Why Sprint Planning is crucial in Scrum?

    Introduction

     

    Technology, market and environmental complexities increase day by day, resulting in increased interactions which on one hand is a good thing, but on the other hand it requires having a better agile methodology which will help into dealing with this complexity. We have already talked about Scrum and the possibilities it offers in one of our previous blog posts (link), here we will give an overview why Sprint Planning Meeting – one of the events of Scrum – is crucial in the entire process.

    Scrum Framework consists of the following components:

    • The three roles: Scrum Master, Scrum Product Owner and the Scrum Team
    • A prioritized Backlog containing the end user requirements
    • Sprints
    • Scrum Events: Sprint Planning Meeting (WHAT Meeting, HOW-Meeting), Daily Scrum Meeting, Sprint Review Meeting, Sprint Retrospective Meeting).

    Scrum events are an important part of the Scrum Framework because they create regularity and minimize the need for meetings which are not defined in Scrum.  All of the events have a fixed time period which is usually their maximum duration. The time that is allocated to one Sprint it’s fixed and cannot be changed. As far as the remaining events are considered, they may end when the event purpose is achieved, ensuring that the appropriate amount of time is spent without allowing waste in the process.

     

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    Sprint planning meeting

     

    The Sprint Planning Meeting begins with the selection of the most important product features. This is done by the Product Owner, who presents them in front of the Development Team. The goal behind all this is to ensure that:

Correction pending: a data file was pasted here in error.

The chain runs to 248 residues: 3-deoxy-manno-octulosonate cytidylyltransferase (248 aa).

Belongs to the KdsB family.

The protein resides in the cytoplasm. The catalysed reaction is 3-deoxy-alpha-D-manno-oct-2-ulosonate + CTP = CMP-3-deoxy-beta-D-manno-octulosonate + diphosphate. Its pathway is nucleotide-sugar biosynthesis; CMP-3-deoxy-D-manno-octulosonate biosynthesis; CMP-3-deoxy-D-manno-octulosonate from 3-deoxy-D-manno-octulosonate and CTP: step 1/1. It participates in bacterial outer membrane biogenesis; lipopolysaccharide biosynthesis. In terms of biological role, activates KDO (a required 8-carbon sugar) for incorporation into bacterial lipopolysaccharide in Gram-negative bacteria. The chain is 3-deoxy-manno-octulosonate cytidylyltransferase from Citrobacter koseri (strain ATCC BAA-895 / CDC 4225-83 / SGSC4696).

• The sprint goal is clearly defined;
    • Acceptance criteria is clearly stated for each user story;
    • The Development Team properly understands the Definition of Done “DoD”.

     

    These three factors are of great importance, since they affect the success of the Sprint. Due to it, the Development Team should understand the product vision and develop user stories in the best possible manner to fulfill the project goal.

    When it comes to the time spent on Sprint Planning, it might vary. Usually, the Sprints that are one-month long have a Sprint Planning meeting of 8 hours. As for the Sprints which are shorter than a month, this event is shorter as well.

    The Sprint Planning meeting is carried out by the Scrum Master, who should ensure that everyone involved participates and understands the purpose. During this meeting the Scrum Master also makes sure that the Scrum Team respects the allocated time and they define two important things: a) the Sprint goal and the b) Team capacity.

     

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    Sprint Goal

     

    The Sprint Goal is usually defined by the Scrum Product Owner. And as with everything else, the sprint goal gives a short description of the end results, which should be realistic and comprehensible for everyone. Usually the goals are used for reporting to those who are not directly involved in the process – the same is with the Sprint Goal as well. The Sprint Goal is used to give an insight to the stakeholders about the process – what the team is working on, how is work progressing etc., but without going on further into product backlog item (user story) in details.

     

    Team Capacity

     

    Before planning any activity, everyone should know the capacity of the resources they have, because the team capacity affects the time and manner a certain activity is performed. When it comes to the Scrum Team, the total capacity of the same might change from Sprint to Sprint. Before making any commitments and steps, it is wise to know the total capacity of the team for the next Sprint, taking into consideration anything that might affect the capacity such as vacations, public holidays, efforts for Scrum Meetings and time needed for all other activities during the Sprint.

     

    WHAT and HOW?

    Sprint Planning give answers to two important questions:

    • WHAT we will achieve with this Sprint?
    • HOW we will do it?

    WHAT we will achieve with this Sprint?

     

    Sprint Planning forecasts what will be developed during the Sprint. This is done by the Development Team, which furthermore evaluates and forecasts the functionality to-be-developed. As far as the objective is concerned, the Product Owner is the one who discusses what should be achieved, i.e. the objective, as well as the Product Backlog items leading to achieving the Sprint Goal, but only if they are completed in the Sprint. If we want all this to work simultaneously, the entire Scrum Team should understand the work of the Sprint.